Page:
5 Tips For an EV Road Trip

By Sasha Brown-Worsham

Day One, aka, the first time we questioned whether we’d made a giant mistake planning a month-long cross country road trip in a Tesla. 

We’d driven 450 miles from Boston to Buffalo, taken a quick spin on the Maid of the Mist, marveled at Niagara Falls, eaten at Chipotle, and piled our family of five into a budget motel room. 

The trip was off to a good start, but our math was way off. Before heading out, my husband Rob calculated our mileage per charge, factoring in the roof rack we had packed to the gills. The mileage per charge that we planned for? 250. The mileage per charge that we actually got? 170. Almost 100 miles less than anticipated.

There were a few reasons why we decided to drive our Tesla—an EV (electric vehicle)—across the U.S. on a month-long summer vacation, including 2022’s exorbitant gas prices and because it’s better for the environment. We also wanted to see if we could actually do it. Most people thought we were crazy. During the month we spent on the road, sometimes we thought we were, too.

We weathered one flat tire on the Wisconsin-Minnesota state line and whipping winds in South Dakota that stole 50% of our mileage. We learned to pack our roof rack aerodynamically, maximize our mileage, and ignore range anxiety. On top of it all, everyone we met seemed to have an opinion on Teslas.

5 Tips for a Tesla (or EV) Road Trip

In total, we drove 9,000 miles, passed through 25 states, visited 10 national parks, and learned a few new things about our Tesla. If you are considering taking your Tesla (or really any EV) on a long drive, we have a few hard-earned tips from my family to yours.

1. Run test drives and plan accordingly

Any road trip requires planning and mapping, but one with an EV requires even more. Every drive was a math equation—we were always trying to optimize our charge and make sure we could hit all the next day’s sights. So before you leave, it’s extra important to run test drives.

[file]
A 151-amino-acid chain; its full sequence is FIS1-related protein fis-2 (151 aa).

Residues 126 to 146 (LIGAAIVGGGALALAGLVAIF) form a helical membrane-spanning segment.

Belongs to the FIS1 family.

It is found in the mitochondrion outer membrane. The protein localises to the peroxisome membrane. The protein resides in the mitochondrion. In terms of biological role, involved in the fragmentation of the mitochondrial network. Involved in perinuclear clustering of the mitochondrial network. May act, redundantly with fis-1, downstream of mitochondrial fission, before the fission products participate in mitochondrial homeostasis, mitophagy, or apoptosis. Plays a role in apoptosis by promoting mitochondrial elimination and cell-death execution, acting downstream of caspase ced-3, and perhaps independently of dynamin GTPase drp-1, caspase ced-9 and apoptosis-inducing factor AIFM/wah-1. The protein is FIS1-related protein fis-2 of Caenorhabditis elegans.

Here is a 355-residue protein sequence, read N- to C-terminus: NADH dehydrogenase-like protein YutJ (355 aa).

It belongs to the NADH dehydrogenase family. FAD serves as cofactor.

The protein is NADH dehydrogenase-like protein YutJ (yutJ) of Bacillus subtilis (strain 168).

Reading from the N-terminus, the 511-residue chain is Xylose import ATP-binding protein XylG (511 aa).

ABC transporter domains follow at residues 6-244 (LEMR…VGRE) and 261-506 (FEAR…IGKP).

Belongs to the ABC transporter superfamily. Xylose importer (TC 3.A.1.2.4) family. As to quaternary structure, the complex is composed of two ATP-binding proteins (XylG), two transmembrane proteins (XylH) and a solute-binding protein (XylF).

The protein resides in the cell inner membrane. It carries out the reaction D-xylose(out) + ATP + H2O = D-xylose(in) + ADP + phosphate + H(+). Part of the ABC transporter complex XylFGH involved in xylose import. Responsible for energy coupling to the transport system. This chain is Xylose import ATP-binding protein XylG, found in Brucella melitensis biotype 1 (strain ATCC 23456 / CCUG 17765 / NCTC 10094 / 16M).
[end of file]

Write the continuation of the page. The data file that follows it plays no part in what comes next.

If you are going to carry a loaded Thule like us, your car isn’t going to get the mileage it does on your daily commute. On that first day, our mileage was so bad, we nearly called it quits. Instead, we cut some sights that added too much distance, optimized our Thule, and removed all miscellaneous items (like cellphone chargers) that were pulling from the charge. 

2. Know where the EV dealerships are

Even if you never run into trouble, knowing where Tesla or EV dealerships are along your route will help. When we had a flat tire, we were thrilled to be close to the Minneapolis

dealership. There is no spare on the Tesla and it requires a flatbed tow truck, so knowing what kind of access you have along the ride ahead of time is key.

Photo by J Dean

3. Bring all your charging equipment

Teslas come with a “granny charger,” and as the name suggests, it’s the oldest and slowest way to charge an EV—it takes 36 hours to fully charge. Relying on a granny charger can cause a huge delay on a tightly scheduled trip, so if you can, invest in a supercharger unless you plan to spend a long time at each destination. Remembering to bring your adaptors is also key to timely departures—a lesson we learned the hard way. 

Tesla at a motel

4. Have a few EV tricks up your sleeve

Here are ours: 

  • Don’t always fill to full. Instead of trying to charge to 100% and drive to empty, fill up just enough to get to the next charger and keep moving forward. The smaller charging stints are much faster and can be a huge time saver.
  • Avoid charging your phone on the port and running the air conditioning on high–-both can be massive battery drains. 
  • Focus on packing the essentials. This can make a noticeable difference in mileage. Pack light and do laundry on the road.
  • Map out your stays near superchargers. This is something you can easily plan ahead by checking out a map of charging stations.

5. Budget your time well

Every long drive in a Tesla takes longer than it would take in a gas vehicle. The charge doesn’t last as long and charging takes more time than filling up with gas, but you can use this to your advantage. 

Plan out your meals according to what’s near charging stations and pack gear to keep you busy while you wait. My son brought his skateboard, my daughters brought jump ropes, and Rob and I brought laptops—it was a win-win(-win). The car charged, the kids played, and the adults got some work done.


In Short, Go For It

We survived the trip with one roadside 911 call, one truly meltdown-worthy motel, and a few nerve-racking, low-charge drives we weren’t sure we’d make, but months later, we all looked back at our trip with happy memories. We hiked Bryce Canyon at sunrise and saw temperatures as high as 120 degrees. We ambled down Route 66, hiked Devil’s Tower, and marveled at Mesa Verde. We ate in Albuquerque’s Old Town and watched the sun set over the Grand Canyon.

It was a fever dream we will retell to get us through our next New England winter, and we did it all without buying gas once.